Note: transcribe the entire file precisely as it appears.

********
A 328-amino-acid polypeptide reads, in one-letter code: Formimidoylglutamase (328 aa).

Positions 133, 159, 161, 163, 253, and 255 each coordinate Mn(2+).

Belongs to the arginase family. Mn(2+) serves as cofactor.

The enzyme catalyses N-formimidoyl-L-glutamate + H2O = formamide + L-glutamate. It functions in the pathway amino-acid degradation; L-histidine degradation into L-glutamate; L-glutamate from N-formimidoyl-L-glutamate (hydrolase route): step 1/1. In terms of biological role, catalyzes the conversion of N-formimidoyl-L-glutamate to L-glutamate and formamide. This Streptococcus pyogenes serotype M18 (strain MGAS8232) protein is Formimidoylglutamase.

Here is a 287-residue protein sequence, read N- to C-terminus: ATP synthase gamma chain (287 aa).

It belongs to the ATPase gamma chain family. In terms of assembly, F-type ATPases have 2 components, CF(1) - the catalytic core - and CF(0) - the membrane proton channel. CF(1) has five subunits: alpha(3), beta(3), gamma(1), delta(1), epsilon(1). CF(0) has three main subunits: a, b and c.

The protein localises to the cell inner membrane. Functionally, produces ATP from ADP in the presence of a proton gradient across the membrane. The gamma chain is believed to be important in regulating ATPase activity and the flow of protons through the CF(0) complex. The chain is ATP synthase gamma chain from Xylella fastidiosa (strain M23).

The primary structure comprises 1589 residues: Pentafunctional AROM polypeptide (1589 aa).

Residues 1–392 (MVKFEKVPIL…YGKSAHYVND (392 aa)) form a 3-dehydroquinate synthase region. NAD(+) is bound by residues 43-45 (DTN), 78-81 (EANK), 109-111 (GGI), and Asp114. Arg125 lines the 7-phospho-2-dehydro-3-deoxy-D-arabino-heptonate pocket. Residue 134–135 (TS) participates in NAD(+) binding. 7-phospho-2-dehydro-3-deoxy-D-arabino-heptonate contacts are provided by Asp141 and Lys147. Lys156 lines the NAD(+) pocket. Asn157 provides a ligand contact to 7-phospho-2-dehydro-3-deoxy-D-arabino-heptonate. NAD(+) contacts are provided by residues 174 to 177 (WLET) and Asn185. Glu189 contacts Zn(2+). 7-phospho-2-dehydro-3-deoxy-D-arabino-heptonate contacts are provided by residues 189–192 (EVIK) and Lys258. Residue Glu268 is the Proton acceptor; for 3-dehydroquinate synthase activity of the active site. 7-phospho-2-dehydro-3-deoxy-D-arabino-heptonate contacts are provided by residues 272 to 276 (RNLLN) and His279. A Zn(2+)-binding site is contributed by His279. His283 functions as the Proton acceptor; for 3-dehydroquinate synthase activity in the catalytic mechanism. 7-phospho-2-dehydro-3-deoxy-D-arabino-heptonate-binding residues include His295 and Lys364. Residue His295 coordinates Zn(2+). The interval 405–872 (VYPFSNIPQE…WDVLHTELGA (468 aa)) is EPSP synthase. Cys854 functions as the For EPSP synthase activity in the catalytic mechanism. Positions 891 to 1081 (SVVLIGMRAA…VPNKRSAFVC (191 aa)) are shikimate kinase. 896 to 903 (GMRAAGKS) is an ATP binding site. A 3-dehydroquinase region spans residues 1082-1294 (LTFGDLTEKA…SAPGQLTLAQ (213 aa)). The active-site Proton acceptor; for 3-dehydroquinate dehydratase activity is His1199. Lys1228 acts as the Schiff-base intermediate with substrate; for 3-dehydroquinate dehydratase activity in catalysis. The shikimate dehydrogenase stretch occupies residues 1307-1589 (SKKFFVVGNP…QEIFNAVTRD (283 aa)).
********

A 328-amino-acid polypeptide reads, in one-letter code: Formimidoylglutamase (328 aa).

Positions 133, 159, 161, 163, 253, and 255 each coordinate Mn(2+).

Belongs to the arginase family. Mn(2+) serves as cofactor.

The enzyme catalyses N-formimidoyl-L-glutamate + H2O = formamide + L-glutamate. It functions in the pathway amino-acid degradation; L-histidine degradation into L-glutamate; L-glutamate from N-formimidoyl-L-glutamate (hydrolase route): step 1/1. In terms of biological role, catalyzes the conversion of N-formimidoyl-L-glutamate to L-glutamate and formamide. This Streptococcus pyogenes serotype M18 (strain MGAS8232) protein is Formimidoylglutamase.

Here is a 287-residue protein sequence, read N- to C-terminus: ATP synthase gamma chain (287 aa).

It belongs to the ATPase gamma chain family. In terms of assembly, F-type ATPases have 2 components, CF(1) - the catalytic core - and CF(0) - the membrane proton channel. CF(1) has five subunits: alpha(3), beta(3), gamma(1), delta(1), epsilon(1). CF(0) has three main subunits: a, b and c.

The protein localises to the cell inner membrane. Functionally, produces ATP from ADP in the presence of a proton gradient across the membrane. The gamma chain is believed to be important in regulating ATPase activity and the flow of protons through the CF(0) complex. The chain is ATP synthase gamma chain from Xylella fastidiosa (strain M23).

The primary structure comprises 1589 residues: Pentafunctional AROM polypeptide (1589 aa).

Residues 1–392 (MVKFEKVPIL…YGKSAHYVND (392 aa)) form a 3-dehydroquinate synthase region. NAD(+) is bound by residues 43-45 (DTN), 78-81 (EANK), 109-111 (GGI), and Asp114. Arg125 lines the 7-phospho-2-dehydro-3-deoxy-D-arabino-heptonate pocket. Residue 134–135 (TS) participates in NAD(+) binding. 7-phospho-2-dehydro-3-deoxy-D-arabino-heptonate contacts are provided by Asp141 and Lys147. Lys156 lines the NAD(+) pocket. Asn157 provides a ligand contact to 7-phospho-2-dehydro-3-deoxy-D-arabino-heptonate. NAD(+) contacts are provided by residues 174 to 177 (WLET) and Asn185. Glu189 contacts Zn(2+). 7-phospho-2-dehydro-3-deoxy-D-arabino-heptonate contacts are provided by residues 189–192 (EVIK) and Lys258. Residue Glu268 is the Proton acceptor; for 3-dehydroquinate synthase activity of the active site. 7-phospho-2-dehydro-3-deoxy-D-arabino-heptonate contacts are provided by residues 272 to 276 (RNLLN) and His279. A Zn(2+)-binding site is contributed by His279. His283 functions as the Proton acceptor; for 3-dehydroquinate synthase activity in the catalytic mechanism. 7-phospho-2-dehydro-3-deoxy-D-arabino-heptonate-binding residues include His295 and Lys364. Residue His295 coordinates Zn(2+). The interval 405–872 (VYPFSNIPQE…WDVLHTELGA (468 aa)) is EPSP synthase. Cys854 functions as the For EPSP synthase activity in the catalytic mechanism. Positions 891 to 1081 (SVVLIGMRAA…VPNKRSAFVC (191 aa)) are shikimate kinase. 896 to 903 (GMRAAGKS) is an ATP binding site. A 3-dehydroquinase region spans residues 1082-1294 (LTFGDLTEKA…SAPGQLTLAQ (213 aa)). The active-site Proton acceptor; for 3-dehydroquinate dehydratase activity is His1199. Lys1228 acts as the Schiff-base intermediate with substrate; for 3-dehydroquinate dehydratase activity in catalysis. The shikimate dehydrogenase stretch occupies residues 1307-1589 (SKKFFVVGNP…QEIFNAVTRD (283 aa)).